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Is there a specific term to refer to what you need to do in the following situation?

You are driving on a road and an oncoming vehicle is moving towards you in the same lane you are using. If neither changes course, you will collide. You need to change lanes/avoid the oncoming vehicle to avoid the crash.

What is the most idiomatic way to describe what you need to do? "Steer clear"? "Veer clear"? Some other term? thanks!

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up vote 16 down vote accepted

Swerve is the word most would use if the action is immediate and reactive. It means to turn immediately out of the way, and it describes the jerky action you would likely make in that situation.

I swerved to avoid the pedestrian who darted into the road.

If it were a simple changing of lanes, you would just say change lanes.

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many thanks, that is perfect. "Immediate" and "reactive" are exactly the two traits of the action I had in mind. – laramichaels Mar 7 '14 at 16:41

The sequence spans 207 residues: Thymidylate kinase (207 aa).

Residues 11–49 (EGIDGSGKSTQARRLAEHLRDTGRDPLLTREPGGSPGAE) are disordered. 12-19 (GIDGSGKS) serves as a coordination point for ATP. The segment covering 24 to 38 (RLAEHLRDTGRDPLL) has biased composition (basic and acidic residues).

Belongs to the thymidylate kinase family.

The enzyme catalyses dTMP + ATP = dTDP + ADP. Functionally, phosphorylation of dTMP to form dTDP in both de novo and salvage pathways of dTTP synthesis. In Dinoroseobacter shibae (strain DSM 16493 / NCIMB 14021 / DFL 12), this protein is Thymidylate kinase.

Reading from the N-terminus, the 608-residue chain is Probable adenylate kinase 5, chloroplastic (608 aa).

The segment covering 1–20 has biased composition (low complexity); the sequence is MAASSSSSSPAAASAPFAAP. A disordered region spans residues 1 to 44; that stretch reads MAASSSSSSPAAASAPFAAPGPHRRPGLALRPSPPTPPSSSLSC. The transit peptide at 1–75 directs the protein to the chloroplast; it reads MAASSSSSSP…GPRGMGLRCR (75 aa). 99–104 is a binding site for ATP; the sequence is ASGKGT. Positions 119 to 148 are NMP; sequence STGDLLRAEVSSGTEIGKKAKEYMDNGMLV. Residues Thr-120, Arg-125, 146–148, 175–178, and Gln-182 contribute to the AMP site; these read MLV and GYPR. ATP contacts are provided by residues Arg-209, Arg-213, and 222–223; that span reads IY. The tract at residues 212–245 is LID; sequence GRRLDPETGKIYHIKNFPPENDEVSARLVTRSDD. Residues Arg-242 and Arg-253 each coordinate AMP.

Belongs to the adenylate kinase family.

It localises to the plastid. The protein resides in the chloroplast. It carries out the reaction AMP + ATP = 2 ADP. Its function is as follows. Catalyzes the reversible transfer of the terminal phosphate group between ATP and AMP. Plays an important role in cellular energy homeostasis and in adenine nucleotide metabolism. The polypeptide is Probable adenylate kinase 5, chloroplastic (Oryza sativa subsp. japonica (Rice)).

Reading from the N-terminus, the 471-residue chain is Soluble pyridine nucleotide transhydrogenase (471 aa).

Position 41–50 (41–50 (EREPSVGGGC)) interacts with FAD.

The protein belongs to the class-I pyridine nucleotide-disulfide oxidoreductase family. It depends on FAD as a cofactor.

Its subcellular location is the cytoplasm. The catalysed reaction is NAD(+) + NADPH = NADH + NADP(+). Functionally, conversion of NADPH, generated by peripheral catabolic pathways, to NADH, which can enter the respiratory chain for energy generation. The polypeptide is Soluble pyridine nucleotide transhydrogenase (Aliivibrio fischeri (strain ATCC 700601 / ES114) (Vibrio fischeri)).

A sudden lane change, but one with more notice than would require a swerve, may constitute a veer, and a more intentional one a cut. – choster Mar 7 '14 at 16:43
@choster, would "veer" allow me to preserve an explicit reference to the avoidance of the other vehicle? I have been googling "veer clear of * car" | "veer clear of * vehicle" | "veer clear of * truck" without any convincing results. – laramichaels Mar 7 '14 at 16:46
@laramichaels Veer is the action of moving slightly in one direction or the other. You wouldn't veer clear. You would steer clear. But, steer clear implies that you are avoiding something with advanced notice. – David M Mar 7 '14 at 16:48
@laramichaels Veer can carry the connotation that the driver is not in control— the car veered to the right because of faulty alignment or veered off the road when the brakes failed— but the driver can also veer left to avoid the wreck ahead, i.e. to steer clear of it. Veer clear is not a common colocation. – choster Mar 7 '14 at 16:48

To provide an alternative, the first word that pops to mind for me is "dodge".

I dodged the oncoming car just in time!

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Evade comes to mind. But this is just another way of saying avoid.

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It's still a good synonym. +1. – David M Mar 7 '14 at 17:25

If the two cars are playing chicken, the person who swerves first "chickened out"

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"Take evasive action" is the first thing that springs to mind.

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